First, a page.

? DESCRIPTION (provided by applicant): Melanoma occurs frequently with a significant contribution of environmental factors to its etiology. In addition to genetic mutations, aberrant epigenetic alterations also contribute to the malignant transformation of melanocytes. Recently, the loss of 5-hydroxymethylcytosine (5hmC) has been identified as a novel epigenetic mark for melanoma. The content of 5hmC is relatively high in healthy melanocytes but is gradually lost during the progression from benign nevi through malignant stages of primary and metastatic melanoma. 5hmC is converted from 5-methylcytosine (5mC) by TET (ten-eleven translocation) family dioxygenases. The global loss of 5hmC changes genome stability and genome-wide transcription patterns, leading to a cascade of phenotypic transformation from healthy melanocytes to malignant melanoma. Vitamin C was recently identified to induce the generation of 5hmC by acting as a cofactor for TET by our lab and confirmed by others. The uptake of vitamin C appears to be disrupted in melanoma cells. Therefore, it is plausible that vitamin C deficiency also contributes to the loss of 5hmC that is associated with the initiation and progression of melanoma. Preliminary results show that 0.1 mM vitamin C, a concentration in the range of healthy human plasma, increases the content of 5hmC in cultured melanoma cells (derived from radial growth phase (RGP), vertical growth phase (VGP) and metastatic phase) toward the level of healthy melanocytes. Based on these exciting findings, vitamin C treatment is hypothesized to help epigenetically reprogram melanoma cells toward healthy melanocytes by reestablishing normal 5hmC profiles in the genome. Two specific aims are proposed to test this hypothesis. Aim 1 is to examine whether vitamin C treatment reestablishes 5hmC profiles in the genome of melanoma cells toward healthy melanocytes. High-throughput sequencing will be used to characterize the vitamin C treatment-induced changes in 5hmC and transcription profiles of the whole genome in melanoma cells. Results of these experiments will determine whether vitamin C treatment causes 5hmC and transcriptome profiles in melanoma cells, particularly at RGP stage, toward healthy melanocytes. Aim 2 is to determine whether 5hmC reestablishment by vitamin C treatment decreases melanoma malignant phenotypes in vitro and tumorgenicity in vivo. In Vivo Imaging System (IVIS) and histological examinations will be conducted to analyze the formation of melanoma xenografts in Gulo knockout mice, which cannot synthesize vitamin C like humans, supplemented with or without vitamin C in the diet. Results of these experiments will determine whether vitamin C treatment reduces the malignancy of melanoma. Successful completion of this research will establish a potential role for vitamin C in reversing epigenomic alterations associated with melanoma, thereby prompting the development of novel epigenetic prevention and treatment for melanoma patients.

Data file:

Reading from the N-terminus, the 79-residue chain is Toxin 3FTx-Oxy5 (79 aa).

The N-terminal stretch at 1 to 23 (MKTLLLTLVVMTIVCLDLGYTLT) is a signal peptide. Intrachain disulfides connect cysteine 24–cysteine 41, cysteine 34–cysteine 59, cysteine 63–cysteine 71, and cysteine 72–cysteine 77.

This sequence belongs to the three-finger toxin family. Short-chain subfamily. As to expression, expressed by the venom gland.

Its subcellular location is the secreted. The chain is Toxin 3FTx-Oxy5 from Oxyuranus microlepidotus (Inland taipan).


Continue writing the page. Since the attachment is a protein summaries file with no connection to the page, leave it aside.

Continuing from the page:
|Effective start/end date||7/2/15 → 6/30/17|
- National Institutes of Health: $200,318.00
- National Institutes of Health: $166,931.00
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